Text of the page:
President Ahmadinejad in his much anticipated speech at Columbia this afternoon, stated the Holocaust did occur but that research on this and any other topic should not be silenced. I agree.
He was asked repeatedly why should reseach on the Holocaust be tolerated if the “facts” are known. He stated facts can change and new research may alter original assumptions. I must admit I was bemused that a head of state from Iran would have to remind an administration at one of the nation’s preeminent universities that no area of human inquiry should be off limits to continuous academic revisionism. Thank you President Ahmadinejad!
President Ahmadinejad averred that even though the Palestinians were not the perpetrators of the Holocaust, they have suffered the tragic results of displacement by a Jewish state, that in large measure, was the result of the Jewish experiences in Europe during the war. President Ahmadinejad has stated this before and conceded the existence of the Holocaust well before this address and I think it is a telling argument to ask: “If the Holocaust happened in Europe, then why do Palestinians pay the price of Jewish suffering for some sixty years?”
The indomitable Shi’a president denounced the incarceration in Europe of those who dare question, deny or revise aspects of the holocaust. I agree and have defended David Irving’s right to speak and publish history without his repulsive imprisonment in Wien. President Ahmadinejad was clearly defending academic freedom, which is frequently denied in his own country, for those who wish to study World War II’s only taboo topic: the parameters of the Jewish genocide during the war.
President Ahmadinejad stated his own country was the victim of terrorism. He cited the 100,000s that were killed after Iraq under President Saddam Hussein invaded his nation that precipitated the Iran-Iraq War in the 1980s. He spoke about the Iranian victims of chemical weapons’ attacks.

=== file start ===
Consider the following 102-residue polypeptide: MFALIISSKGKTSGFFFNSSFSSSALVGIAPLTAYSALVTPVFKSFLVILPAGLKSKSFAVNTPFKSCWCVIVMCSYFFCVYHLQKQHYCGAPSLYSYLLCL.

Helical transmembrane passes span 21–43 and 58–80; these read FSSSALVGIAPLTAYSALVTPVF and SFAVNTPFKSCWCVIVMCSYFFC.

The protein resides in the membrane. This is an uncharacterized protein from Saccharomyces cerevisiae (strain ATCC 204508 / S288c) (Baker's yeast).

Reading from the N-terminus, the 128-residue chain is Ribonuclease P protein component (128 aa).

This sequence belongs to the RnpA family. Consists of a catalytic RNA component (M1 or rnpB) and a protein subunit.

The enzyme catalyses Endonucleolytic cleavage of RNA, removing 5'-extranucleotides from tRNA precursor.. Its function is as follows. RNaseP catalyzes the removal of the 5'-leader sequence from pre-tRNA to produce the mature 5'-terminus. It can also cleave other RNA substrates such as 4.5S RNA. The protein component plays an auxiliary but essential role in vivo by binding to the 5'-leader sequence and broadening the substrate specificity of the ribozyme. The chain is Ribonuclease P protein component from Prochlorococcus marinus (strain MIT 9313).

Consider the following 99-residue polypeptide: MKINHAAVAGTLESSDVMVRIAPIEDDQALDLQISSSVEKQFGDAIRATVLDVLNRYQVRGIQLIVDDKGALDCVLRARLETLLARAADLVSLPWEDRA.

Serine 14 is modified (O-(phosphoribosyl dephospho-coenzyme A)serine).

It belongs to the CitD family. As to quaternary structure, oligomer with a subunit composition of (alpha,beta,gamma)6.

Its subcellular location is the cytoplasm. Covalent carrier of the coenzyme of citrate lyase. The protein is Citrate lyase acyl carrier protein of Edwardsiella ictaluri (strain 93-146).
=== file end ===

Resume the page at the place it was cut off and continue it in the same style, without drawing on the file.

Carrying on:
In one of his more poignant and eloquent moments, he questioned the legitimacy of the United States in insisting upon restricting Iran’s nuclear development. While stating that a nuclear option was not his nation’s goal, he noted the U.S. introduction of these weapons during World War II and its “fifth generation” of these devices. He insisted that Iran was not in violation of the Non-Proliferation Treaty (1970)- – which Israel has not even ratified- -and that it is adhering to International Atomic Energy Agency’s safeguard inspection regime.
Dr Lee Bollinger was frankly abusive in his introduction. He even stated that he knew in advance that the Iranian president would not answer questions that dealt with the issues of “terrrorism,” Israel, the Holocaust etc. President Bollinger berated his guest in a manner that I have never seen before. I realise Columbia University is under great pressure from the Israel Lobby to prevent speech and critical thinking that is controversial or offensive, and that he had to prove his pro-Israel bona fides. Fair enough but to introduce a major head of state in such a sardonic and aggressive manner is contrary to normal professional discourse with a guest on a university campus.
The main reason I would condemn President Bollinger is that when a university president expresses such passionate positions on issues of the day, it could have a chilling effect on academic freedom and dialogue on a campus. Recognising Columbia’s strong affirmation of free speech in inviting President Ahmadinejad, I don’t think we should “balance” positive actions with negative actions in order to placate the enemies of free speech.